The Athens Water Supply and Sewerage Company (EYDAP SA): Evolving through a Pandemic

The Covid 19 pandemic brought the world to a virtual standstill in 2020. However, for companies like EYDAP S.A, the Greek water supply and Sewerage Company, grinding is never an option. In recognizing its own importance to Greek society, the company not only continued to deliver on its mandate, but played a central role in ensuring that Greece and its people could overcome the hardships, human and economic, brought by the pandemic.

Regardless of the turbulence that society underwent over the first half of 2020, the human need for water never diminished. As this article will show, EYDAP was one of the companies that stood up, and continues to stand up, to be counted. This feature draws from recent comments from CEO Mr Harry Sachnis and Director, Communication and Corporate affairs Mrs. Margarita Gamaletsou about its social role and response to the pandemic and it has ramped up its long-term sustainability initiatives and programs.

Beginnings and Evolution

Life begins at 40, they say. Having been founded in 1980, with the enactment of Law 1068/1980, and the merging of the Hellenic Water Company (E.E.Y.) and the Sewerage Organization of Athens (O.A.P.), EYDAP marks 40 years of operations in 2020. The company has truly grown up during this time.

Every day, EYDAP supplies approximately 4,000,000 people with potable water, through an extensive network that includes 1,796,500 metered connections and a total length of 7,940km. In addition, its sewerage sector serves 3,300,000 inhabitants, with a total network length of 5,800km. Add to this a plan to bring bottled water to the market in the coming years, and it’s easy to see why many consider EYDAP to be more than just your average water company.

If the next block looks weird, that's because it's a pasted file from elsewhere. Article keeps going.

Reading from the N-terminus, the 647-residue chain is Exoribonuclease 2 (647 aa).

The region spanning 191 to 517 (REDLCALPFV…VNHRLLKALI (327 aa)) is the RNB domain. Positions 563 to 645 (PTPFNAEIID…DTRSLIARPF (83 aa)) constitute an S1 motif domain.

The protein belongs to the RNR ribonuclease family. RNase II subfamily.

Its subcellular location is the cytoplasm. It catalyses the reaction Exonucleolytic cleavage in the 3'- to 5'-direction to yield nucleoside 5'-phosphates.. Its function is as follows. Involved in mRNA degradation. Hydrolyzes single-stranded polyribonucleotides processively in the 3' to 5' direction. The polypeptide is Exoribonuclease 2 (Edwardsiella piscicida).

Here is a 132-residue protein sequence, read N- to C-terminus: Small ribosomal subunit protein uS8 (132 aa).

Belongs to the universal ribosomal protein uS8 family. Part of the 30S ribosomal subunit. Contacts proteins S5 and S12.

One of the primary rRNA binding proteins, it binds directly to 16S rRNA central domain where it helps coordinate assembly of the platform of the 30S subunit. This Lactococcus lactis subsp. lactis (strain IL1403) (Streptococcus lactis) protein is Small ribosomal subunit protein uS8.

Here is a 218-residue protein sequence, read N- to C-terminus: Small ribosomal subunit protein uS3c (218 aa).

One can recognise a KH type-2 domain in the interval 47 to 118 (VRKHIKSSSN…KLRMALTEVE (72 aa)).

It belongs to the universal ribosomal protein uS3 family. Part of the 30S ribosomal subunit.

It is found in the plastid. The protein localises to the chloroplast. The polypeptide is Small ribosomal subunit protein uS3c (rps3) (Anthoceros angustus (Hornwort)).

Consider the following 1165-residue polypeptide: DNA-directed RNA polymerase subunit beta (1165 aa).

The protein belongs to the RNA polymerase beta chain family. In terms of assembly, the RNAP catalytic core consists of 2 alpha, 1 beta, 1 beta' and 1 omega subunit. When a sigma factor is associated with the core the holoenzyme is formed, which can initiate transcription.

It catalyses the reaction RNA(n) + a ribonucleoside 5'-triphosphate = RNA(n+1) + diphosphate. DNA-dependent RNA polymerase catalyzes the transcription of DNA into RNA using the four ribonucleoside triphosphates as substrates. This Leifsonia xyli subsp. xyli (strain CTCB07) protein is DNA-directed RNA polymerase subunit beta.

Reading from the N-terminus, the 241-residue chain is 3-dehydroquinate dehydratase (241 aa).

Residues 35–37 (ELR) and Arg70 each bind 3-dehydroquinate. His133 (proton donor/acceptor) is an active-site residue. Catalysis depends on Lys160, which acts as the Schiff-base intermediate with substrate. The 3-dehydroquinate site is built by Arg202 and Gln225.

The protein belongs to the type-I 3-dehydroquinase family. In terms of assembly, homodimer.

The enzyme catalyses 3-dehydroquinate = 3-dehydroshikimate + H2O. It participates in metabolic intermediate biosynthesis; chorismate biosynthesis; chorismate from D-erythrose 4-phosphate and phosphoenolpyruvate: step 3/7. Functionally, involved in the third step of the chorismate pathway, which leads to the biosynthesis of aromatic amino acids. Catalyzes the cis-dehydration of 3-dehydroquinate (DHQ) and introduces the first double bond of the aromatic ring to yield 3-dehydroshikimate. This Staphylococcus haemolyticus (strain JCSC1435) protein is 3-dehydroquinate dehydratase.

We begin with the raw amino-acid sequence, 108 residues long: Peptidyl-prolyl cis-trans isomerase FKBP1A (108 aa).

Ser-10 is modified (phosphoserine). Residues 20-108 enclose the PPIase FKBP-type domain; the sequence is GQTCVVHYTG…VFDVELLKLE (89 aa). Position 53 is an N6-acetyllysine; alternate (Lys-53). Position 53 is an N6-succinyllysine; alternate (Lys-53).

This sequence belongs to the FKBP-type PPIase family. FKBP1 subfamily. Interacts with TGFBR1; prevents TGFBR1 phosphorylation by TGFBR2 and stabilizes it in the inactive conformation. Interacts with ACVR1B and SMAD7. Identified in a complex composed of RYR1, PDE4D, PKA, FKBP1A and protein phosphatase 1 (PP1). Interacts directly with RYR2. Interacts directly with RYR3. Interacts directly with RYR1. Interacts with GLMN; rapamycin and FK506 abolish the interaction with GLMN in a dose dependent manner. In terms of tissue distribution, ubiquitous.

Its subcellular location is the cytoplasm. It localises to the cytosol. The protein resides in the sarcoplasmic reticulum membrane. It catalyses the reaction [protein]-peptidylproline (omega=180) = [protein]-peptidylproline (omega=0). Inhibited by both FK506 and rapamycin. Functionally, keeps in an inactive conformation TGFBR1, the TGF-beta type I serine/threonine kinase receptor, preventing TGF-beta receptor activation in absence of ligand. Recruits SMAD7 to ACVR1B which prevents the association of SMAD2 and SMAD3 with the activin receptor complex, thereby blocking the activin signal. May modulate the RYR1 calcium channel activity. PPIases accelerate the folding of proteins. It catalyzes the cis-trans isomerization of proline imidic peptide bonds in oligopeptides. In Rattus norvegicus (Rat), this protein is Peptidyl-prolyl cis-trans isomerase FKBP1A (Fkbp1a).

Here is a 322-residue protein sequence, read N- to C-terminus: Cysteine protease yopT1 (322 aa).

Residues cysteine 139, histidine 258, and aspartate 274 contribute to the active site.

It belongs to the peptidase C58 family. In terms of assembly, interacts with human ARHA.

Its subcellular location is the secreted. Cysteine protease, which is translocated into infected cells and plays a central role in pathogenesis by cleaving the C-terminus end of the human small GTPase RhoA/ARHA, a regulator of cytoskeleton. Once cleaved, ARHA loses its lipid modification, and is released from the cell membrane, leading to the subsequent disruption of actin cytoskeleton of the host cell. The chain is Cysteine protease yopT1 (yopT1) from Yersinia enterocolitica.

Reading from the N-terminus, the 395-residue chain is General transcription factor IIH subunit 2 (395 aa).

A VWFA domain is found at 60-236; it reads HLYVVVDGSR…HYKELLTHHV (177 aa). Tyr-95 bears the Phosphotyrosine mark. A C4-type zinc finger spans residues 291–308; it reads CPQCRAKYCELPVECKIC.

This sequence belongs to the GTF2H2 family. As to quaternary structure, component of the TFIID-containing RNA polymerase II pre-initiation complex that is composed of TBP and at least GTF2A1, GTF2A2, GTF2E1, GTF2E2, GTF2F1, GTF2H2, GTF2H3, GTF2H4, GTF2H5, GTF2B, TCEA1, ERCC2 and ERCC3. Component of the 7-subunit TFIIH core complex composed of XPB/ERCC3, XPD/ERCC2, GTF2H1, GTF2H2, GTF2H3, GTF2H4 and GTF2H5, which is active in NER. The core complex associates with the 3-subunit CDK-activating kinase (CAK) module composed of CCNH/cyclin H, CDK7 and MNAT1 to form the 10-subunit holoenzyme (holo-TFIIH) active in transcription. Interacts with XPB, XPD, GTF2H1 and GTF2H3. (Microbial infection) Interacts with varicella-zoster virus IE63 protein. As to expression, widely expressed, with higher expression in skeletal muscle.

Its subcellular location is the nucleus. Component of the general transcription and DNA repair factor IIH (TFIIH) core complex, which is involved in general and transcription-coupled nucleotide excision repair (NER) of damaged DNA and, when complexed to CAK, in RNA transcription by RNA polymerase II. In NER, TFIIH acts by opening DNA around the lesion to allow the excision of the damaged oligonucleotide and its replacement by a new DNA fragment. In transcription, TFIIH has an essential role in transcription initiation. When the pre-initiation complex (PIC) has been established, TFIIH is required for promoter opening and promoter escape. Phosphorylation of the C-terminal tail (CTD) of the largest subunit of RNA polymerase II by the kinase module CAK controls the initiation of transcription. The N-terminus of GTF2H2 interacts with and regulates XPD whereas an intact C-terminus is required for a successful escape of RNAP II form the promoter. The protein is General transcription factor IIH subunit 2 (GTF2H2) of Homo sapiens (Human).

The company plans to invest €1 billion over the next decade, which CEO Mr. Sachinis says: “includes the completion of sewerage projects in eastern Attica to improve the quality of life of 400,000 citizens and the installation of 100,000 smart meters per year to reduce water leaks and improve efficiency across the system,” before adding: “and there’ll be no limit or complacency in our efforts to improve the corporate and social value we produce for the benefit of shareholders, society and employees.”


Corporate and Social Value

It’s clear from speaking with Harvard-educated Mr. Sachinis that the profit motive isn’t what drives him. His speech is peppered with words like ‘social’, ‘community’, ‘responsibility’, and ‘sustainable’ and it’s clear that it’s genuinely meant. A recent example of this commitment came when EYDAP provided free water to all Greek in an effort to help in the fight against coronavirus. Donations of money and equipment were also made. It also halted any interruption to the flow of water for those who couldn’t pay their water bills during the pandemic.

The company’s interventions weren’t just external; wherever possible, it allowed its employees to work from home, and introduced a range of new health and safety measures for everyone within EYDAP. Everyone within the company was also given extra days of leave, enabling them to deal with whatever unforeseen circumstances that came their way, for example looking after unwell loved ones or children unable to attend school.